Women’s Web is recognizing role models with WICA, and number of women nominating for the Women In Corporate Awards is increasing. Apply now, last date – 18th July
A crash course on crying at weddings? Yes! Check out these classes that reinforce this ridiculous expectation from a bride and the ‘ladkiwale’!
The other day, I got a forwarded message on WhatsApp. I had a good laugh going through this image.
I do not know about the authenticity of the news but Google came up with a few links related to this crash course on crying. You can check it out and thank me later for a ROFL moment! While I marvel at the entrepreneurship skills of that lady who came up with such an innovative course, I am thinking about my wedding day and ‘Vidaai’.
Yours truly got married in the year 2015. Let me tell you about the years before my marriage. I started staying on my own since I was twenty-two. The first time when I left my home to go to the college hostel, I cried my heart out. Being the only child of my parents, I was a pampered and overprotected kid. Staying on my own was a liberating yet frightening thought.
My parents were unhappy too. How was their kid going to survive on the hostel mess food? I still remember my mother requesting the hostel warden to keep an eye on me as I was going to stay away from home for the first time. In many ways, I guess that was my actual Vidaai, back in August 2009.
November 26, 2015. In the midst of various rituals and hordes of relatives, I was being ushered into a decorated car. As a newlywed bride leaving her home, I was expected to shed tears. My father was busy ensuring that the ceremony went off smoothly and was nowhere in sight. I could see my mother’s moist eyes. And I could feel a dozen pairs of eyes searching my face for a tinge of sadness.
Well, I have never been great at displaying my emotions in front of others. After six years of staying on my own, this moment felt like one of those innumerable instances when my parents saw me off at the airport or the railway station. Only this time, there were too many faces waving goodbye and I was decked in bridal wear. I was definitely sad because my mother became sad at that moment. “I will see you tomorrow during the wedding reception,” I whispered to her with dry eyes. She nodded.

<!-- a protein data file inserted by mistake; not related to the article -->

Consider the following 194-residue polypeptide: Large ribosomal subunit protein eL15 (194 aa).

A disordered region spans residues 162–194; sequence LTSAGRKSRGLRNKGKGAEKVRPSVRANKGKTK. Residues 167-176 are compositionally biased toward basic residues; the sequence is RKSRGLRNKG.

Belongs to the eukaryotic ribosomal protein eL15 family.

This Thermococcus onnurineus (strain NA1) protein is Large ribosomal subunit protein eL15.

While that intimate moment was between a mother and her daughter, it got scrutinized by many.
“I heard that you didn’t cry during the Vidaai? It seems that you are so happy to get away from your parents!” I was being judged by a neighbourhood aunt during one of my visits to my parents.
“I cried a lot during my first Vidaai in 2009, had no tears left for this time!” I winked, trying not to laugh at her expression.
P.S.: This post would be incomplete without listening to Enrique’s song Love to See You Cry. I am imagining my neighbourhood aunt singing the first few lines of this song while seeing off a bride! There are thousands of such aunts who think that a girl with dry eyes during her Vidaai loves her parents lesser than a girl who sheds tears. It is the time to stop such conventional assumptions and judgements. A bride is free to express what she feels at that moment- cry or smile at her Vidaai, armed with the knowledge that a marriage does not mean cutting off relationships, rather adopting new ones.
Published here earlier.
Image source: © Yann Forget / Wikimedia Commons, via Wikimedia Commons, for representational purposes only.
Women's Web is an open platform that publishes a diversity of views. Individual posts do not necessarily represent the platform's views and opinions at all times. If you have a complementary or differing point of view, you can request to be a Women's Web contributor too!
A dreamer, horrible cook, feminist, dog lover, and content writer.
The Price Of Silence
Why Is It Necessary For A Bride To Be Crying At Her Own Wedding?
I Was A 30 Year Old Virgin, Unmarried, And Here Is What I Did About My Secret Sexual Fantasies
I Can Do It; I Have It In Me!
Get our weekly mailer and never miss out on the best reads by and about women!